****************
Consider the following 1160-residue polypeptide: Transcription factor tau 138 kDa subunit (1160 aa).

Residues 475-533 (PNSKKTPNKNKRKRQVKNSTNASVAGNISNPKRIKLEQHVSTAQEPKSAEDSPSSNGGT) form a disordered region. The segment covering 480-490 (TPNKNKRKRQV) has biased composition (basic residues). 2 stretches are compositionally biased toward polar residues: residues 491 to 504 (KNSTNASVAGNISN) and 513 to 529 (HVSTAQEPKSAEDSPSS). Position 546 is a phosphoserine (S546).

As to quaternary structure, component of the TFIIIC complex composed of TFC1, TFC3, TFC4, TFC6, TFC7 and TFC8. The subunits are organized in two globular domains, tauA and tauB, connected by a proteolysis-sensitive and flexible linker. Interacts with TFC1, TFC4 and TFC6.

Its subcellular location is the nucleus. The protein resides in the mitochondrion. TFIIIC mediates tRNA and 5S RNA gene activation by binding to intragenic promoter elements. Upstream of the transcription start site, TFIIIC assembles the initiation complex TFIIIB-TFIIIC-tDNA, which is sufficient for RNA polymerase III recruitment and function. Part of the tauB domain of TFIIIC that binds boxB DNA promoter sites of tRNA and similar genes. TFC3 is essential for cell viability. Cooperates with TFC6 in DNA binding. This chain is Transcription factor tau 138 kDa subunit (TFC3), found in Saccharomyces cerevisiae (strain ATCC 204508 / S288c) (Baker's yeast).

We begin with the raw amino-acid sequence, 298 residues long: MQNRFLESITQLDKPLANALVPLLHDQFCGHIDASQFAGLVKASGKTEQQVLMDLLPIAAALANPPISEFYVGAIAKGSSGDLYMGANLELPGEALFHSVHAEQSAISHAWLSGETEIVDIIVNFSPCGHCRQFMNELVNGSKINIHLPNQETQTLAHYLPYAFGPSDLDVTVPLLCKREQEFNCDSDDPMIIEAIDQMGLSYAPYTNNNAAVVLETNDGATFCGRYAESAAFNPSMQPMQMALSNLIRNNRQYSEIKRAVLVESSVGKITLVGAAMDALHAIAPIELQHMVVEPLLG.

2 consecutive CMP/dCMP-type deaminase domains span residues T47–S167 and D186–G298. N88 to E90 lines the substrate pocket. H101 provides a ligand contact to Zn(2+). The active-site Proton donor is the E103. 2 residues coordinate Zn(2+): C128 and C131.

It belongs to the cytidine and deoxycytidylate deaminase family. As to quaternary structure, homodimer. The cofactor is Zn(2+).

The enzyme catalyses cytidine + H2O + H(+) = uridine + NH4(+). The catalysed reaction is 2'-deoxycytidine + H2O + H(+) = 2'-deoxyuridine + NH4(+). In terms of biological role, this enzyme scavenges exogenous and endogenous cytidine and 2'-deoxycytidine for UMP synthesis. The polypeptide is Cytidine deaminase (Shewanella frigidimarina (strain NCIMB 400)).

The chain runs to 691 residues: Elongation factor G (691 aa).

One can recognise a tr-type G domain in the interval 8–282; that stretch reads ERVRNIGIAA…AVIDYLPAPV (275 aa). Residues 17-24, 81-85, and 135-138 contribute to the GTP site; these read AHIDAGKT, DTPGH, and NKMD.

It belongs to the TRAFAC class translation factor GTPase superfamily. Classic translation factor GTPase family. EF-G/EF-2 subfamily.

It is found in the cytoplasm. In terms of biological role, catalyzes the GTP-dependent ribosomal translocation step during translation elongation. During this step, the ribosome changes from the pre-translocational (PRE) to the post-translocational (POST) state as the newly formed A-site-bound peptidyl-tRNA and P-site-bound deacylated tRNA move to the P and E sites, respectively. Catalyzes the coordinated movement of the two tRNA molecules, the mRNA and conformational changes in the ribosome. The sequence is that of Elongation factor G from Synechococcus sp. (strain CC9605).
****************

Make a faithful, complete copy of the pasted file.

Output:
Consider the following 1160-residue polypeptide: Transcription factor tau 138 kDa subunit (1160 aa).

Residues 475-533 (PNSKKTPNKNKRKRQVKNSTNASVAGNISNPKRIKLEQHVSTAQEPKSAEDSPSSNGGT) form a disordered region. The segment covering 480-490 (TPNKNKRKRQV) has biased composition (basic residues). 2 stretches are compositionally biased toward polar residues: residues 491 to 504 (KNSTNASVAGNISN) and 513 to 529 (HVSTAQEPKSAEDSPSS). Position 546 is a phosphoserine (S546).

As to quaternary structure, component of the TFIIIC complex composed of TFC1, TFC3, TFC4, TFC6, TFC7 and TFC8. The subunits are organized in two globular domains, tauA and tauB, connected by a proteolysis-sensitive and flexible linker. Interacts with TFC1, TFC4 and TFC6.

Its subcellular location is the nucleus. The protein resides in the mitochondrion. TFIIIC mediates tRNA and 5S RNA gene activation by binding to intragenic promoter elements. Upstream of the transcription start site, TFIIIC assembles the initiation complex TFIIIB-TFIIIC-tDNA, which is sufficient for RNA polymerase III recruitment and function. Part of the tauB domain of TFIIIC that binds boxB DNA promoter sites of tRNA and similar genes. TFC3 is essential for cell viability. Cooperates with TFC6 in DNA binding. This chain is Transcription factor tau 138 kDa subunit (TFC3), found in Saccharomyces cerevisiae (strain ATCC 204508 / S288c) (Baker's yeast).

We begin with the raw amino-acid sequence, 298 residues long: MQNRFLESITQLDKPLANALVPLLHDQFCGHIDASQFAGLVKASGKTEQQVLMDLLPIAAALANPPISEFYVGAIAKGSSGDLYMGANLELPGEALFHSVHAEQSAISHAWLSGETEIVDIIVNFSPCGHCRQFMNELVNGSKINIHLPNQETQTLAHYLPYAFGPSDLDVTVPLLCKREQEFNCDSDDPMIIEAIDQMGLSYAPYTNNNAAVVLETNDGATFCGRYAESAAFNPSMQPMQMALSNLIRNNRQYSEIKRAVLVESSVGKITLVGAAMDALHAIAPIELQHMVVEPLLG.

2 consecutive CMP/dCMP-type deaminase domains span residues T47–S167 and D186–G298. N88 to E90 lines the substrate pocket. H101 provides a ligand contact to Zn(2+). The active-site Proton donor is the E103. 2 residues coordinate Zn(2+): C128 and C131.

It belongs to the cytidine and deoxycytidylate deaminase family. As to quaternary structure, homodimer. The cofactor is Zn(2+).

The enzyme catalyses cytidine + H2O + H(+) = uridine + NH4(+). The catalysed reaction is 2'-deoxycytidine + H2O + H(+) = 2'-deoxyuridine + NH4(+). In terms of biological role, this enzyme scavenges exogenous and endogenous cytidine and 2'-deoxycytidine for UMP synthesis. The polypeptide is Cytidine deaminase (Shewanella frigidimarina (strain NCIMB 400)).

The chain runs to 691 residues: Elongation factor G (691 aa).

One can recognise a tr-type G domain in the interval 8–282; that stretch reads ERVRNIGIAA…AVIDYLPAPV (275 aa). Residues 17-24, 81-85, and 135-138 contribute to the GTP site; these read AHIDAGKT, DTPGH, and NKMD.

It belongs to the TRAFAC class translation factor GTPase superfamily. Classic translation factor GTPase family. EF-G/EF-2 subfamily.

It is found in the cytoplasm. In terms of biological role, catalyzes the GTP-dependent ribosomal translocation step during translation elongation. During this step, the ribosome changes from the pre-translocational (PRE) to the post-translocational (POST) state as the newly formed A-site-bound peptidyl-tRNA and P-site-bound deacylated tRNA move to the P and E sites, respectively. Catalyzes the coordinated movement of the two tRNA molecules, the mRNA and conformational changes in the ribosome. The sequence is that of Elongation factor G from Synechococcus sp. (strain CC9605).